potent dose of our own mortality. But Yom
Kippur is not Tisha B’Av; it is somber
but not sad—and it is decidedly not a
day of mourning. The whole point of this
dress rehearsal for our death not to plunge us into grief; it is to teach us
how to live. Listening to his patients, Dr. Byock learned the importance of
forgiveness, gratitude and love. This
sacred day moves us closer to these same truths, as it calls us to wrestle with
and ultimately accept our fragility.
Over the course of 25 hours of fasting and introspection, we acknowledge
that we are, paradoxically, both dust and ashes, and just a little lower than
the angels. Today, and every day that
follows, our challenge is to embrace this complex fullness of our humanity by
speaking and living those four things that matter most: I’m sorry. I forgive you. Thank you.
I love you.
“I’m sorry” is the most recurrent theme of the Yom Kippur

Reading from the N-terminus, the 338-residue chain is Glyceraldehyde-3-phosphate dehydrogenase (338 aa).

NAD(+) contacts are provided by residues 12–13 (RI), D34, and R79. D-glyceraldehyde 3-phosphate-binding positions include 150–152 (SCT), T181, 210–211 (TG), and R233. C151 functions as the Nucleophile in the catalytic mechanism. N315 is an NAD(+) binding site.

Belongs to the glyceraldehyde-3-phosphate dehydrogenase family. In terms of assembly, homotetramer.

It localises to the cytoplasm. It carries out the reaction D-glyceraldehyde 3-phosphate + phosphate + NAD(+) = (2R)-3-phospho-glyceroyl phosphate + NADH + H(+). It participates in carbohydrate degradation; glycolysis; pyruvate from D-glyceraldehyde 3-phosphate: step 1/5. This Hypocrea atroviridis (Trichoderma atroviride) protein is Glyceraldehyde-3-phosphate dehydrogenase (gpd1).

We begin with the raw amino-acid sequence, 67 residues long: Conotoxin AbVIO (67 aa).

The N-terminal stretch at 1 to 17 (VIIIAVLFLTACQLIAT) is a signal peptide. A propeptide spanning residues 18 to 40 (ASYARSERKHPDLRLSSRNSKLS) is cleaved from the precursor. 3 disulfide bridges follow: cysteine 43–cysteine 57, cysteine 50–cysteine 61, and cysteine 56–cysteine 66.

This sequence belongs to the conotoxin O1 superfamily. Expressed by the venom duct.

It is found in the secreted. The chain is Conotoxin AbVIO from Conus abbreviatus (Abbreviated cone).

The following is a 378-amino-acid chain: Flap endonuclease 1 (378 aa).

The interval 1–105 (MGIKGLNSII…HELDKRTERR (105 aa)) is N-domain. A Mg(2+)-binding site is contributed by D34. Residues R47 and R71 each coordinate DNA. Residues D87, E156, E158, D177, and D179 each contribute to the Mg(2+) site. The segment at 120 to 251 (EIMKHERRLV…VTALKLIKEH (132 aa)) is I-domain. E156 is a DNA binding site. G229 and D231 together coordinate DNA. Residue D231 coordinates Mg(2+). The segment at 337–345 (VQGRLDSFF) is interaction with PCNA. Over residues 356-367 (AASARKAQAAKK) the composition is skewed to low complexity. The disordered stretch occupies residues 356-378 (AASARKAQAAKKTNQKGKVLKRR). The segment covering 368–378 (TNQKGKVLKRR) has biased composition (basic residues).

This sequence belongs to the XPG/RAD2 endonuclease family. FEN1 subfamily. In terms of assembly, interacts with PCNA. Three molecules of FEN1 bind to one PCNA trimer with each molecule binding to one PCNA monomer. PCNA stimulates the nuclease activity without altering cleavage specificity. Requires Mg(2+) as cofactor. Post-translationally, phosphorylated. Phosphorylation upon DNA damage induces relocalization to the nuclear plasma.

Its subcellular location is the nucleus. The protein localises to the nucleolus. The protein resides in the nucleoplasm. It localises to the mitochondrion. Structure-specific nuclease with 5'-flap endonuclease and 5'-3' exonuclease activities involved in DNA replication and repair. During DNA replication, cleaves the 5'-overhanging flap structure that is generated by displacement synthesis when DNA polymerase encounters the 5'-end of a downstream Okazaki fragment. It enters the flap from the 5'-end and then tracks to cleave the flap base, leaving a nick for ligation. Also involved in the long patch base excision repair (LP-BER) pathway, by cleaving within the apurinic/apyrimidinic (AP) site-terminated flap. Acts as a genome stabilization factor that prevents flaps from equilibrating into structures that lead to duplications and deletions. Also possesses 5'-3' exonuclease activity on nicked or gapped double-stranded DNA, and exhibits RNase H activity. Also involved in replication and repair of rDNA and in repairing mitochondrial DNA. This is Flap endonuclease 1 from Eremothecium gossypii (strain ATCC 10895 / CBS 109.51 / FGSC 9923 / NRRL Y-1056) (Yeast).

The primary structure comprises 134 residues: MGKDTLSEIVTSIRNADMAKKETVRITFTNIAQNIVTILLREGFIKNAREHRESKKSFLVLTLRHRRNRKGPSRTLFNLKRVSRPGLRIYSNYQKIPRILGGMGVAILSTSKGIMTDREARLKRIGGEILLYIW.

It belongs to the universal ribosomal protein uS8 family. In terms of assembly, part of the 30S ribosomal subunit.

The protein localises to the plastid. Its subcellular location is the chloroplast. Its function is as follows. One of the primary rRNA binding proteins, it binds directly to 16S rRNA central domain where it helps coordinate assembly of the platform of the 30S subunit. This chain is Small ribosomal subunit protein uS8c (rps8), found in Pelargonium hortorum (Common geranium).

In fact, the Talmud teaches
that we should ask forgiveness of those we have wronged before
we even reach this day: For
transgressions against God, Yom Kippur atones; but for transgressions of one
human being against another, the Day of Atonement does not atone until we make amends
with those we have wronged.
through the month of Elul, and then with renewed intensity from Rosh Hashanah
until now, we try to reach out and apologize and make peace with the people we
have hurt in the past year.
Then we come
here and confess our failings, again and again and again, aloud in community,
and individually in silence. Ashamnu.
, from A to Z, we recite our
alphabet of failures, beating our chests as if to knock on the door to our
hearts, calling them to open, to waken, to move us from regret to repair and
And yet, those two short words, “I’m sorry”, do not come
easily to our lips.
As the prominent
English rabbi, Jonathan Sacks notes: “We find it hard to apologize because we
are our own best counsel for the defense. We rationalize, justify, make